FOSSIC (For Observing Study Skills In Children) has been devised to help the classroom teacher assess how well a child is studying - in school, and at home.
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Studies of spelling are not particularly numerous in New Zealand, the 2 standard bibliographies listing no more than 20 completed during the last 50 years. All but two of these studies appeared before 1970, and only five are more recent than 1960. The majority are diploma of education investigations, interred in university libraries and rarely, if ever, consulted. Of the others a handful have achieved, quite recently, in the context of the debate over falling standards, a position of some eminence and authority.
In the last few years there have been signs of a new interest, both in New Zealand and overseas, in the teaching of spelling. This is evident in the amount of space American and English journals have lately devoted to the subject, and in the appearance, last year, of a new Department of Education handbook on the teaching of spelling. As well, there is the work of two New Zealand researchers, John Nicholson and Peter Freyberg, who have demonstrated, in recent and separate investigations, that changes have taken place in the achievements of some New Zealand children.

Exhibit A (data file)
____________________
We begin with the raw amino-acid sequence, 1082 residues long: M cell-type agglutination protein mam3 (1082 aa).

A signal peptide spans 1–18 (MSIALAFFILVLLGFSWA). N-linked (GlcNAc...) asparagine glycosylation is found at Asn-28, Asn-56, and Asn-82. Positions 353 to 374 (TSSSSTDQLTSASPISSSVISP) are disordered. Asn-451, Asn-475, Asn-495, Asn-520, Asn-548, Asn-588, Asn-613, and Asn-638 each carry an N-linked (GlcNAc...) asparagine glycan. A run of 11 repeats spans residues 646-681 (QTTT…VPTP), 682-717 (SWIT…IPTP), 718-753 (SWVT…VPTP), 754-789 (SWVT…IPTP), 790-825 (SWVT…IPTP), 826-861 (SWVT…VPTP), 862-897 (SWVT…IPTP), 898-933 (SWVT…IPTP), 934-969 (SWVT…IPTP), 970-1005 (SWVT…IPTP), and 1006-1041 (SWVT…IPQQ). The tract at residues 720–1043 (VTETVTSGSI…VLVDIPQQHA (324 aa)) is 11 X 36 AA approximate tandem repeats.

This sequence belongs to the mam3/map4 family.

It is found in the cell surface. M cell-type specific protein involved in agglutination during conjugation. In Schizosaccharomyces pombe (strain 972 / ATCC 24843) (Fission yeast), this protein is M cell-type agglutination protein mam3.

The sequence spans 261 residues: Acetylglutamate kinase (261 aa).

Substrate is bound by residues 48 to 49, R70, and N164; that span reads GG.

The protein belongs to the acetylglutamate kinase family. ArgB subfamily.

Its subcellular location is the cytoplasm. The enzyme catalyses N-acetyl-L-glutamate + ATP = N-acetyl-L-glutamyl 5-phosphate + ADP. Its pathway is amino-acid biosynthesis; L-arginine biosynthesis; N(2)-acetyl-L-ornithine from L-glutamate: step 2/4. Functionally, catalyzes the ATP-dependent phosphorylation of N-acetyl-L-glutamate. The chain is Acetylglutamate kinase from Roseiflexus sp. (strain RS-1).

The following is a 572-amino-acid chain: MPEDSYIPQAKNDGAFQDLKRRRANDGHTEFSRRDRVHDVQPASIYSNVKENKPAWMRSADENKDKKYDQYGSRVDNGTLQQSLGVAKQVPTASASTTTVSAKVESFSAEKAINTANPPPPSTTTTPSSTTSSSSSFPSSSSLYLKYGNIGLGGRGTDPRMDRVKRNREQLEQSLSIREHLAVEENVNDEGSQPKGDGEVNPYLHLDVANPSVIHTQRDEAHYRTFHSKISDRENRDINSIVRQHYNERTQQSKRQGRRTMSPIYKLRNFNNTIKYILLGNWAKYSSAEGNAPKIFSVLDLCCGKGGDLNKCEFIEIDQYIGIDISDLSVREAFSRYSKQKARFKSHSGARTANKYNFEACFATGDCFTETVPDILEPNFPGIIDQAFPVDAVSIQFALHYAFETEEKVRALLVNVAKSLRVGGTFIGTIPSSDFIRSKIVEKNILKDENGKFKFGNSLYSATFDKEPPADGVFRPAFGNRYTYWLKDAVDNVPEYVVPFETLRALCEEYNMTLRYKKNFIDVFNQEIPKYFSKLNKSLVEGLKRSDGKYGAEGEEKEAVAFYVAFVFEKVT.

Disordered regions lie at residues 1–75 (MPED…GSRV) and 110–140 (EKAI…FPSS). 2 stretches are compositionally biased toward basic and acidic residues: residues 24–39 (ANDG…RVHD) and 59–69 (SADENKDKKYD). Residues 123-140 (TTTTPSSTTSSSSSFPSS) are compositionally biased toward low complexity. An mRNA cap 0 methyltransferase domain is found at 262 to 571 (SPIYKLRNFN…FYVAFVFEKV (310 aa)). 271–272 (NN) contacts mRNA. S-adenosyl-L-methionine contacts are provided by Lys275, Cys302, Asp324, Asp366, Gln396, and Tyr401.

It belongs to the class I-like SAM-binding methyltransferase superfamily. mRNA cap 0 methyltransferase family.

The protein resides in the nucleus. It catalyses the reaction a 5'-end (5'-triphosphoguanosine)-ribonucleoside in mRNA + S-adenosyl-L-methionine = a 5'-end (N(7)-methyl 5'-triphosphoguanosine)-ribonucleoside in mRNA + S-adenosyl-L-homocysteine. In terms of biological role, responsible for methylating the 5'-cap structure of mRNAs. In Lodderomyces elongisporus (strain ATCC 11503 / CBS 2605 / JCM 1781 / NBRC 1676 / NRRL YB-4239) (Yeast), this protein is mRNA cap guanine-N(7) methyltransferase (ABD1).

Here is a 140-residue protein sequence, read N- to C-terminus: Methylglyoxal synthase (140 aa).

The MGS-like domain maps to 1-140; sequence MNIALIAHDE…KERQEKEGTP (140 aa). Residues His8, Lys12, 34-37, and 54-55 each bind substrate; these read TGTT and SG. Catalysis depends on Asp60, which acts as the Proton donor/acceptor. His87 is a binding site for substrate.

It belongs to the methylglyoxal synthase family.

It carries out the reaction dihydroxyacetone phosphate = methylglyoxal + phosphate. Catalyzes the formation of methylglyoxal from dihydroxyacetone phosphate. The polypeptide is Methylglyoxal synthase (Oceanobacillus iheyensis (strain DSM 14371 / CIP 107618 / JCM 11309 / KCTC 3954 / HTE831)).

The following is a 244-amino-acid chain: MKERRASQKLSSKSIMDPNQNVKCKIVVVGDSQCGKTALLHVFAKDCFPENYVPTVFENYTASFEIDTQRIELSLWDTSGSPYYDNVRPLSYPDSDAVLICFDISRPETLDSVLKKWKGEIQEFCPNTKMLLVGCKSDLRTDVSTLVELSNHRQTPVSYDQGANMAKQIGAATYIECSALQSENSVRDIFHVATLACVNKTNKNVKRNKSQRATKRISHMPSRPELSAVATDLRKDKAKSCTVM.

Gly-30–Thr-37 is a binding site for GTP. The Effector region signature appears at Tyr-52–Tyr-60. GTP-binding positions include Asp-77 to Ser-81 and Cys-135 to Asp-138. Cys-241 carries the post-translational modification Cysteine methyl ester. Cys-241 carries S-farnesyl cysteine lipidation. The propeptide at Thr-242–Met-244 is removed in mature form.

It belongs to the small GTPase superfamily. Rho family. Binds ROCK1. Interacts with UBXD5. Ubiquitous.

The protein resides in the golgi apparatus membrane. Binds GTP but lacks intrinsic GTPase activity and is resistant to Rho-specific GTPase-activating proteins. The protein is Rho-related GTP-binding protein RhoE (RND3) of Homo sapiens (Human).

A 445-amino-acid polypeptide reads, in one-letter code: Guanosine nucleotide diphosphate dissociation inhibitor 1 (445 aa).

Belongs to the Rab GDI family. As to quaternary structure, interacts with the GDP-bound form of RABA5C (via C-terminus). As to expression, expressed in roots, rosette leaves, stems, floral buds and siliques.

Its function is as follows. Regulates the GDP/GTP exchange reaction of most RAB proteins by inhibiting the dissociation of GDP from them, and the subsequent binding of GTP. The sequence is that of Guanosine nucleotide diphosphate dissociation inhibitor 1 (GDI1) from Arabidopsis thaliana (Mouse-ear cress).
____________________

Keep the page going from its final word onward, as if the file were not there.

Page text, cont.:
Spelling research is making good progress. Two of the areas it is finding very fruitful are:
1 an examination of the words children write - and subsequently misspell;
2 investigation of how we recognise misspellings and remember correct spellings.
This set item contains examples of recent works, one of each type:
1 some of the results from a close examination of samples of writing from 1250 primary school children;
2 an account of one of the ways we make new words out of old, and the effect this has on spelling.
The ARBs are computerised assessment resources that harness the power of information technology within a school context and give users the capacity to match assessment and teaching.